Sports: Chris Evert

Completing the famous two-handed backhand. Uploaded by sports.popcrunch.com.

Completing the famous two-handed backhand. Uploaded by sports.popcrunch.com.

How do you become a world-class tennis player? It helps if your dad is a tennis pro. And if you’re on the courts constantly from age 5. And if you have talented brothers and sisters to play against. And if you have the strongest will ever seen in women’s tennis. At least, that’s how Chris Evert did it.

Chris’s career singles record is 1,309-146 (.900). No professional, male or female has been better. She won 18 Grand Slam singles titles, including a record seven French Open titles.

And while we’re talking statistics, here are some more amazing ones. Chris reached the semifinals in 273 of the 303 tournaments she entered. That’s mental toughness. And she won at least one Grand Slam title for 13 consecutive years. That’s freakish physical skill.

When she was a very young player, her father taught her to swing her backhand using both hands, which he intended as a way for her to compensate until she was older and stronger. Chris, however, never relinquished the stroke. She turned everyone’s head when she began using it on the professional circuit, and now a vast majority of women players use it, thanks to her.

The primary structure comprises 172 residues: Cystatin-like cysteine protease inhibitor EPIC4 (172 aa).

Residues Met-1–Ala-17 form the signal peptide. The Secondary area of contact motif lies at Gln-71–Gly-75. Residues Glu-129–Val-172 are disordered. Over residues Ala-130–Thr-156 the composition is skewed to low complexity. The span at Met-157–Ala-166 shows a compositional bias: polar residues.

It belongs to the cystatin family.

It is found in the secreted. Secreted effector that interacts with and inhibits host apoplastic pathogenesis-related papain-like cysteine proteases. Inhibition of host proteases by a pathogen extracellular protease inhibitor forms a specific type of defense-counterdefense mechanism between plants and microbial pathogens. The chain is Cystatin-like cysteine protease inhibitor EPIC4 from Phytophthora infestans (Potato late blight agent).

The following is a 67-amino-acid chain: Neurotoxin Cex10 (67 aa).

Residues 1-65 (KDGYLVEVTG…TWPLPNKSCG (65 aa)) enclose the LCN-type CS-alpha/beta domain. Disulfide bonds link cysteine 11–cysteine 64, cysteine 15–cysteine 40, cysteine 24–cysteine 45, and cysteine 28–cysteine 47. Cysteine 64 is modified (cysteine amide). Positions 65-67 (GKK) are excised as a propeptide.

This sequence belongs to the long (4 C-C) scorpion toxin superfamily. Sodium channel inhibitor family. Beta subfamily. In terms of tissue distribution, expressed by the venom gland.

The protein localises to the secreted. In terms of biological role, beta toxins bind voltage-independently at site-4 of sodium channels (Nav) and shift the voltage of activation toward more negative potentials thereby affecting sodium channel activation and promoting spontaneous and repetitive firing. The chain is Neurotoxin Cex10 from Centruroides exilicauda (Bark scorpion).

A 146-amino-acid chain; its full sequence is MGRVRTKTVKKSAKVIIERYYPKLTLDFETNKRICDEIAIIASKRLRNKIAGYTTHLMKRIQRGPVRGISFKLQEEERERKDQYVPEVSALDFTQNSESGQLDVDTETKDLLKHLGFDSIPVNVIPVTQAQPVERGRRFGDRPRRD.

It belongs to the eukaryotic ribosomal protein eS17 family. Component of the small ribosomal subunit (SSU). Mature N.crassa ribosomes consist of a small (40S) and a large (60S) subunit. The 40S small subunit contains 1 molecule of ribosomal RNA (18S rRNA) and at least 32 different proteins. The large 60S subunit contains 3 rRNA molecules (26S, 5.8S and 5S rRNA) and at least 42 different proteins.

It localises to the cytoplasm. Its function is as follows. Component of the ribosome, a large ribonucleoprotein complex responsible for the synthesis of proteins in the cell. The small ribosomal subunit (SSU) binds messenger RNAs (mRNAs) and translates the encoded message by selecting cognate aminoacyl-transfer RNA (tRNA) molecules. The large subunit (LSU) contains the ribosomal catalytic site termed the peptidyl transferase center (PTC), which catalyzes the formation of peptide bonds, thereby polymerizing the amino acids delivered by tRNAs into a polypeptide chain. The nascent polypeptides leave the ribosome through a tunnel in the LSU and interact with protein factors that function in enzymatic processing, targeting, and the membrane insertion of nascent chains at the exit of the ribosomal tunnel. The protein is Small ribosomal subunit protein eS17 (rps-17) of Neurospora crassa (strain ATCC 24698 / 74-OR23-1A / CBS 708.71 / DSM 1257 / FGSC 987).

Chris with new husband Greg Norman. Uploaded by timeinc.net.

Chris with new husband Greg Norman. Uploaded by timeinc.net.

Chris has been married three times, all to athletes. Her first husband was tennis pro John Lloyd, her second was Olympic downhill skier Andy Mill, and last year she tied the knot with Australian golfer Greg Norman.

Tom Friend of the Washington Post summed up Chris Evert’s appeal best. “Chrissie was a beautiful woman playing a beautiful sport in a beautiful way, and that’s why America fell in love with her.”

There are lots of long videos on YouTube of Chris competing against the best players of her generation, but this one point with Monica Seles is entertaining:

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